Fate of Medicine Today in Family Practice or Primary Care
The following is a sentence out of previous blog.
It is becoming harder and harder to find a primary care physician to care for you. These physicians have been called general practitioners, family practitioners, and medical practitioners. All of these specialists are generalists. They care for the whole patient. In spite of taking responsibility for the care of the whole patient, they are among the lowest paid of all specialties in medicine. Why is this?
The reasons for the above are simple economics. A physician may finish his residency training today with several hundred thousand dollars of debt. If you like medicine in general why would you choose a residency like family practice if you know you are going to finish your residency heavily in debt and know you will be paid from the very bottom of the barrel when it comes to the health care dollars? Wouldn’t you rather have the paycheck of the specialist who may make in an hour what you make in a day?
All of us like to think their physician chose their specialty because they were enamored with it and that they could really make a difference on this planet. They could do more than leave a large carbon footprint.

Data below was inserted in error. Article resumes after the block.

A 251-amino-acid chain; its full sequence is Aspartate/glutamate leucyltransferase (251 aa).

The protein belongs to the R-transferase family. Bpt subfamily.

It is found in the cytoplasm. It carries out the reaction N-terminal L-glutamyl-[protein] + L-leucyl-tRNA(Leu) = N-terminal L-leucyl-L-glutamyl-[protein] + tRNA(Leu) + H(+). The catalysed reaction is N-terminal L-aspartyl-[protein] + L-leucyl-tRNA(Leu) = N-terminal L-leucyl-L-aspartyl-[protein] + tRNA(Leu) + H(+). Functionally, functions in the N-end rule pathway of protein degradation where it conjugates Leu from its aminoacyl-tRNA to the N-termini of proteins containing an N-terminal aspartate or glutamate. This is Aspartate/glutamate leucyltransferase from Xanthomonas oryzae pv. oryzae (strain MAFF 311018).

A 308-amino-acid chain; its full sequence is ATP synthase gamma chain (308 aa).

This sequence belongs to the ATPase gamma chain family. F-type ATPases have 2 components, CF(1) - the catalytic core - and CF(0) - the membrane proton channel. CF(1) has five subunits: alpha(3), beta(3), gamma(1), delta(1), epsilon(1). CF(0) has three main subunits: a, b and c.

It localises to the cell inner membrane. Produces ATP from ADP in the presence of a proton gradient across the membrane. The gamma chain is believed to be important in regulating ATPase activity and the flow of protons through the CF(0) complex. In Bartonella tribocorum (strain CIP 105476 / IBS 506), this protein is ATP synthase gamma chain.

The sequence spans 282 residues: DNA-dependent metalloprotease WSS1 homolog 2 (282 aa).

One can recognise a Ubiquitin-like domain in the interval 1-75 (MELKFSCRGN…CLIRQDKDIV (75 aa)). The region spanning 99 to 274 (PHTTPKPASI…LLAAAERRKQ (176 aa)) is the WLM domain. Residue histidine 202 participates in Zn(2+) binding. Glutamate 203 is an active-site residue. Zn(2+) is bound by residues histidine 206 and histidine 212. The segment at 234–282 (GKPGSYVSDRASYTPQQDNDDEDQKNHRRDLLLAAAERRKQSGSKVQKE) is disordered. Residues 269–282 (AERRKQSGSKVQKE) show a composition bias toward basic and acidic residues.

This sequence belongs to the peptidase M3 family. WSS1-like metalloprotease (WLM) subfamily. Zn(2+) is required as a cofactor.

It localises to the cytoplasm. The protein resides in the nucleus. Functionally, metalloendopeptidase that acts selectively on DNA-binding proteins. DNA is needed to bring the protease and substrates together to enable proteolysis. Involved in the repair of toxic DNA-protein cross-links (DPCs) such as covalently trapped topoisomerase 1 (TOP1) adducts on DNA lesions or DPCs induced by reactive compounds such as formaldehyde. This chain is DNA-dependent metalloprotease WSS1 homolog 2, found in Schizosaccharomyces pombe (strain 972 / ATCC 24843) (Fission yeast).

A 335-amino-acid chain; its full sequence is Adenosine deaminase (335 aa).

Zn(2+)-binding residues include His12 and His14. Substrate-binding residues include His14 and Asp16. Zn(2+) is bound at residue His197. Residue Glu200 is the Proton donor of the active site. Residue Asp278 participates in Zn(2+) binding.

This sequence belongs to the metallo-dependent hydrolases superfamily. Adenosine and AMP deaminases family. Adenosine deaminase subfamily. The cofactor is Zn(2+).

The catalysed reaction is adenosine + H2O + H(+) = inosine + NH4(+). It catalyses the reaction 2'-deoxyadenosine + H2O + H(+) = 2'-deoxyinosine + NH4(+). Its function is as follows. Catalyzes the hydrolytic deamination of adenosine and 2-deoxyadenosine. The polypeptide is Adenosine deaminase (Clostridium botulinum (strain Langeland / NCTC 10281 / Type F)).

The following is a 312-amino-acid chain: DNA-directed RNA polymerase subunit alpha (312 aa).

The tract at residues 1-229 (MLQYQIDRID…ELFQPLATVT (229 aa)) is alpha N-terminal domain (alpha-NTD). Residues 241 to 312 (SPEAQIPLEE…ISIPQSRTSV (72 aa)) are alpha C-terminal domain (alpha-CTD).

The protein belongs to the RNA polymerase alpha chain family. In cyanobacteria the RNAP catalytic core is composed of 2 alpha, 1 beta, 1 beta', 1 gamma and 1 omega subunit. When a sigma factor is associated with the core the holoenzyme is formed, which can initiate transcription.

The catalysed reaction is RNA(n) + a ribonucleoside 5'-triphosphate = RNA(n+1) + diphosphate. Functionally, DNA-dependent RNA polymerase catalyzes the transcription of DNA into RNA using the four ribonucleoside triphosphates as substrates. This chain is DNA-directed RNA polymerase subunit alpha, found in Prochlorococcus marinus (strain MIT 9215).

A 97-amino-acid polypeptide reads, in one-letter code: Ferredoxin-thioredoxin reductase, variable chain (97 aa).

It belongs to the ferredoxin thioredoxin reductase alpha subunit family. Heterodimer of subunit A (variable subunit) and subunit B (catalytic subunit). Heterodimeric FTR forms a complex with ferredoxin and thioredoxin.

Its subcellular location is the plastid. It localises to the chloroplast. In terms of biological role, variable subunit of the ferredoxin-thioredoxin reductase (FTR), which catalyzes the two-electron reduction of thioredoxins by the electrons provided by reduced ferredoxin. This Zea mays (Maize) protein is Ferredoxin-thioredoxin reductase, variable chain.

In actuality that is probably much less true today than it was in yesteryear. The position of the physician in our society today is certainly not that which it was in the past. We can no longer grab a handful of pride by calling ourselves doctors. We are now simply a segment of society who decided to enter the healthcare field and hope we can ride on the laurels of the true physicians who lived before us.
We are no longer a country of physicians who make house calls and will see a cancer patient in their home just because we cannot bear to see that same patient sitting in our waiting room vomiting, in pain and in an emaciated condition from their cancer. Things have changed. Now we do things for our own comfort. We can make up hundreds of reasons to rationalize this change in behavior. “I can get lab and x-rays in my office or hospital.” That is true of course, but if a patient is on chemotherapy and receiving treatment at home for a known problem, is it really necessary to drag them to your office for treatment? But it sure beats driving to their home and caring for them based on their comfort, doesn’t it?
Oh well. Nothing stays the same. Medicine surely hasn’t. Our doctors who once ranked number one in the world now rank 37th. We rank behind every industrialized country in the world. Thank heavens we rank number one in charges and the cost of medical care. What a blessing we are not last in everything.